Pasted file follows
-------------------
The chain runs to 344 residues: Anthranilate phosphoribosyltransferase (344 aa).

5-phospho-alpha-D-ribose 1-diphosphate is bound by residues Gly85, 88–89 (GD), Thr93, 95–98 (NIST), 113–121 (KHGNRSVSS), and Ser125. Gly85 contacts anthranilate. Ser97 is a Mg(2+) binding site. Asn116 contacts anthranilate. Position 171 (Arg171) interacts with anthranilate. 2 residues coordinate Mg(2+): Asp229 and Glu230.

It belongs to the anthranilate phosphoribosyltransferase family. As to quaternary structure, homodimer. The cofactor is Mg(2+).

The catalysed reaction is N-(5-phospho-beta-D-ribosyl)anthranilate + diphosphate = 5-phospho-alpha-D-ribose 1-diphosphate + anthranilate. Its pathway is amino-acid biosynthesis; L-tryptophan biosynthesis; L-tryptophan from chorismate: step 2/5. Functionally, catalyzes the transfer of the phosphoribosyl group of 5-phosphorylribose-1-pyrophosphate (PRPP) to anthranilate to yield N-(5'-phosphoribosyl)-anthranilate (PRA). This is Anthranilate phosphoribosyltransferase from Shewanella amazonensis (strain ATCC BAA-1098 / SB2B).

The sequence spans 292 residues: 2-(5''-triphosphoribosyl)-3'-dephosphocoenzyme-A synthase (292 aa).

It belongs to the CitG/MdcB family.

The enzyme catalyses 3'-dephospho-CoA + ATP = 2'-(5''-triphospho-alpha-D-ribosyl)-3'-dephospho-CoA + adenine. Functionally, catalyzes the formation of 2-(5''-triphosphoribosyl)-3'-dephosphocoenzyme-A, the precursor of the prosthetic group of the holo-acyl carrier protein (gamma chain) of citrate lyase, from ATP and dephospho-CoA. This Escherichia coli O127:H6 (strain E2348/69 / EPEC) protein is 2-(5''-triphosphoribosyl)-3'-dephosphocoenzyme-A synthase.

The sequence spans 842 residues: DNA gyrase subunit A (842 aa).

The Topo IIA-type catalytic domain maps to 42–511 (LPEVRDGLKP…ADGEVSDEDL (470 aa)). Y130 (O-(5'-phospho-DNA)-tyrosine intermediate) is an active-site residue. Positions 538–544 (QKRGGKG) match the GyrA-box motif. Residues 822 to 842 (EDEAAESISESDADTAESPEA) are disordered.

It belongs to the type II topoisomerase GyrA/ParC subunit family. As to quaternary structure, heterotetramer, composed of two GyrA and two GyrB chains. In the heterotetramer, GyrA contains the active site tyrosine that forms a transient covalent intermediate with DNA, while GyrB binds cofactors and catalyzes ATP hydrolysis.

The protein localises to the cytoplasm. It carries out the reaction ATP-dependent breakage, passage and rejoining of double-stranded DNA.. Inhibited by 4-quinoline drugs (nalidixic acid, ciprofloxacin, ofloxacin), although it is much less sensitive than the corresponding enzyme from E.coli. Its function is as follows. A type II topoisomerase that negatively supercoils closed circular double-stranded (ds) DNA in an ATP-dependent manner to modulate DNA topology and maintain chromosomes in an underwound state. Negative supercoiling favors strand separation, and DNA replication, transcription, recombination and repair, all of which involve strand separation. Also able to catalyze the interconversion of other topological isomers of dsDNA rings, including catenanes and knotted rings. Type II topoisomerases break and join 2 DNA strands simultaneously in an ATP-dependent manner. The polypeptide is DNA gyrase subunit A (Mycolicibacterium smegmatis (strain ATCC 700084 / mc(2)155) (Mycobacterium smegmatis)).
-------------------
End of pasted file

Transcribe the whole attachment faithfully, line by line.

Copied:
The chain runs to 344 residues: Anthranilate phosphoribosyltransferase (344 aa).

5-phospho-alpha-D-ribose 1-diphosphate is bound by residues Gly85, 88–89 (GD), Thr93, 95–98 (NIST), 113–121 (KHGNRSVSS), and Ser125. Gly85 contacts anthranilate. Ser97 is a Mg(2+) binding site. Asn116 contacts anthranilate. Position 171 (Arg171) interacts with anthranilate. 2 residues coordinate Mg(2+): Asp229 and Glu230.

It belongs to the anthranilate phosphoribosyltransferase family. As to quaternary structure, homodimer. The cofactor is Mg(2+).

The catalysed reaction is N-(5-phospho-beta-D-ribosyl)anthranilate + diphosphate = 5-phospho-alpha-D-ribose 1-diphosphate + anthranilate. Its pathway is amino-acid biosynthesis; L-tryptophan biosynthesis; L-tryptophan from chorismate: step 2/5. Functionally, catalyzes the transfer of the phosphoribosyl group of 5-phosphorylribose-1-pyrophosphate (PRPP) to anthranilate to yield N-(5'-phosphoribosyl)-anthranilate (PRA). This is Anthranilate phosphoribosyltransferase from Shewanella amazonensis (strain ATCC BAA-1098 / SB2B).

The sequence spans 292 residues: 2-(5''-triphosphoribosyl)-3'-dephosphocoenzyme-A synthase (292 aa).

It belongs to the CitG/MdcB family.

The enzyme catalyses 3'-dephospho-CoA + ATP = 2'-(5''-triphospho-alpha-D-ribosyl)-3'-dephospho-CoA + adenine. Functionally, catalyzes the formation of 2-(5''-triphosphoribosyl)-3'-dephosphocoenzyme-A, the precursor of the prosthetic group of the holo-acyl carrier protein (gamma chain) of citrate lyase, from ATP and dephospho-CoA. This Escherichia coli O127:H6 (strain E2348/69 / EPEC) protein is 2-(5''-triphosphoribosyl)-3'-dephosphocoenzyme-A synthase.

The sequence spans 842 residues: DNA gyrase subunit A (842 aa).

The Topo IIA-type catalytic domain maps to 42–511 (LPEVRDGLKP…ADGEVSDEDL (470 aa)). Y130 (O-(5'-phospho-DNA)-tyrosine intermediate) is an active-site residue. Positions 538–544 (QKRGGKG) match the GyrA-box motif. Residues 822 to 842 (EDEAAESISESDADTAESPEA) are disordered.

It belongs to the type II topoisomerase GyrA/ParC subunit family. As to quaternary structure, heterotetramer, composed of two GyrA and two GyrB chains. In the heterotetramer, GyrA contains the active site tyrosine that forms a transient covalent intermediate with DNA, while GyrB binds cofactors and catalyzes ATP hydrolysis.

The protein localises to the cytoplasm. It carries out the reaction ATP-dependent breakage, passage and rejoining of double-stranded DNA.. Inhibited by 4-quinoline drugs (nalidixic acid, ciprofloxacin, ofloxacin), although it is much less sensitive than the corresponding enzyme from E.coli. Its function is as follows. A type II topoisomerase that negatively supercoils closed circular double-stranded (ds) DNA in an ATP-dependent manner to modulate DNA topology and maintain chromosomes in an underwound state. Negative supercoiling favors strand separation, and DNA replication, transcription, recombination and repair, all of which involve strand separation. Also able to catalyze the interconversion of other topological isomers of dsDNA rings, including catenanes and knotted rings. Type II topoisomerases break and join 2 DNA strands simultaneously in an ATP-dependent manner. The polypeptide is DNA gyrase subunit A (Mycolicibacterium smegmatis (strain ATCC 700084 / mc(2)155) (Mycobacterium smegmatis)).